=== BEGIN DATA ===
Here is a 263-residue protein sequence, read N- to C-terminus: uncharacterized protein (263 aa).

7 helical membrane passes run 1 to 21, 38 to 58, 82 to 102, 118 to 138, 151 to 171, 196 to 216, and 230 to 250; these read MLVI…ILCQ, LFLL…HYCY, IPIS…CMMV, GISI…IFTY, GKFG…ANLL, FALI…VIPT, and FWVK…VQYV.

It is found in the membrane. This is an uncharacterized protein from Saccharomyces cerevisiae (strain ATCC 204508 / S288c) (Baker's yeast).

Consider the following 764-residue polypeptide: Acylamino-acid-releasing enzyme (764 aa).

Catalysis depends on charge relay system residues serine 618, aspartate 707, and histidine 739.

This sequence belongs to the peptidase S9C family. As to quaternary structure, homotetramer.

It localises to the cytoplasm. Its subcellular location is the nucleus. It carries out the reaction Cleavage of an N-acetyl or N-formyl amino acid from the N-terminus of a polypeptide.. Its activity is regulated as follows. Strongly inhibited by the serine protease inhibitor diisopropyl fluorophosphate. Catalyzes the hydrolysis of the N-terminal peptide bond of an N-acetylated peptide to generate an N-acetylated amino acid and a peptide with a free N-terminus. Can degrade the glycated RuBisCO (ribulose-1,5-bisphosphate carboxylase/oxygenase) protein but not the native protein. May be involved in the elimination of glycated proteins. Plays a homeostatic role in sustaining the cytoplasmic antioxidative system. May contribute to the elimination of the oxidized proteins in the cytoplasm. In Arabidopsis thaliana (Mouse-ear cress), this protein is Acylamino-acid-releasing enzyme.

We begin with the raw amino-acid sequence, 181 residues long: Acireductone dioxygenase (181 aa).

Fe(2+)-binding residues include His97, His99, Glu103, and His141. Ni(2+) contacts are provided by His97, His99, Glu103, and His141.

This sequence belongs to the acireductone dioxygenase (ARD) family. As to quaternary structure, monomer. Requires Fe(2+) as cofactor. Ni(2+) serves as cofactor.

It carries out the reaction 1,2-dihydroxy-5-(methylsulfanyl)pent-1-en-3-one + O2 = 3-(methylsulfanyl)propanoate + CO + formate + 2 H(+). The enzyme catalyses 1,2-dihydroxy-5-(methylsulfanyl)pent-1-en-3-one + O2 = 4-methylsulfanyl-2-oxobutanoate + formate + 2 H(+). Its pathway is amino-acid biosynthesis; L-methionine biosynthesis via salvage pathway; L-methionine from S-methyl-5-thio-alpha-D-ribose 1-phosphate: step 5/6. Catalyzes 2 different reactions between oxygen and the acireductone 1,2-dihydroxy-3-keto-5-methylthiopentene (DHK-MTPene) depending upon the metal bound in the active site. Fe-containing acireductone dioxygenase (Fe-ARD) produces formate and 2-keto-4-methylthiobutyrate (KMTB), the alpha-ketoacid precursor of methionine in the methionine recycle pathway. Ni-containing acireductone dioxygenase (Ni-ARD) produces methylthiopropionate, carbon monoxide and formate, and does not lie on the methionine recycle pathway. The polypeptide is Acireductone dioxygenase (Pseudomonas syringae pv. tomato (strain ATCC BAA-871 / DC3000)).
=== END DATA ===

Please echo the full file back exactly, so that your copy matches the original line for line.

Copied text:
Here is a 263-residue protein sequence, read N- to C-terminus: uncharacterized protein (263 aa).

7 helical membrane passes run 1 to 21, 38 to 58, 82 to 102, 118 to 138, 151 to 171, 196 to 216, and 230 to 250; these read MLVI…ILCQ, LFLL…HYCY, IPIS…CMMV, GISI…IFTY, GKFG…ANLL, FALI…VIPT, and FWVK…VQYV.

It is found in the membrane. This is an uncharacterized protein from Saccharomyces cerevisiae (strain ATCC 204508 / S288c) (Baker's yeast).

Consider the following 764-residue polypeptide: Acylamino-acid-releasing enzyme (764 aa).

Catalysis depends on charge relay system residues serine 618, aspartate 707, and histidine 739.

This sequence belongs to the peptidase S9C family. As to quaternary structure, homotetramer.

It localises to the cytoplasm. Its subcellular location is the nucleus. It carries out the reaction Cleavage of an N-acetyl or N-formyl amino acid from the N-terminus of a polypeptide.. Its activity is regulated as follows. Strongly inhibited by the serine protease inhibitor diisopropyl fluorophosphate. Catalyzes the hydrolysis of the N-terminal peptide bond of an N-acetylated peptide to generate an N-acetylated amino acid and a peptide with a free N-terminus. Can degrade the glycated RuBisCO (ribulose-1,5-bisphosphate carboxylase/oxygenase) protein but not the native protein. May be involved in the elimination of glycated proteins. Plays a homeostatic role in sustaining the cytoplasmic antioxidative system. May contribute to the elimination of the oxidized proteins in the cytoplasm. In Arabidopsis thaliana (Mouse-ear cress), this protein is Acylamino-acid-releasing enzyme.

We begin with the raw amino-acid sequence, 181 residues long: Acireductone dioxygenase (181 aa).

Fe(2+)-binding residues include His97, His99, Glu103, and His141. Ni(2+) contacts are provided by His97, His99, Glu103, and His141.

This sequence belongs to the acireductone dioxygenase (ARD) family. As to quaternary structure, monomer. Requires Fe(2+) as cofactor. Ni(2+) serves as cofactor.

It carries out the reaction 1,2-dihydroxy-5-(methylsulfanyl)pent-1-en-3-one + O2 = 3-(methylsulfanyl)propanoate + CO + formate + 2 H(+). The enzyme catalyses 1,2-dihydroxy-5-(methylsulfanyl)pent-1-en-3-one + O2 = 4-methylsulfanyl-2-oxobutanoate + formate + 2 H(+). Its pathway is amino-acid biosynthesis; L-methionine biosynthesis via salvage pathway; L-methionine from S-methyl-5-thio-alpha-D-ribose 1-phosphate: step 5/6. Catalyzes 2 different reactions between oxygen and the acireductone 1,2-dihydroxy-3-keto-5-methylthiopentene (DHK-MTPene) depending upon the metal bound in the active site. Fe-containing acireductone dioxygenase (Fe-ARD) produces formate and 2-keto-4-methylthiobutyrate (KMTB), the alpha-ketoacid precursor of methionine in the methionine recycle pathway. Ni-containing acireductone dioxygenase (Ni-ARD) produces methylthiopropionate, carbon monoxide and formate, and does not lie on the methionine recycle pathway. The polypeptide is Acireductone dioxygenase (Pseudomonas syringae pv. tomato (strain ATCC BAA-871 / DC3000)).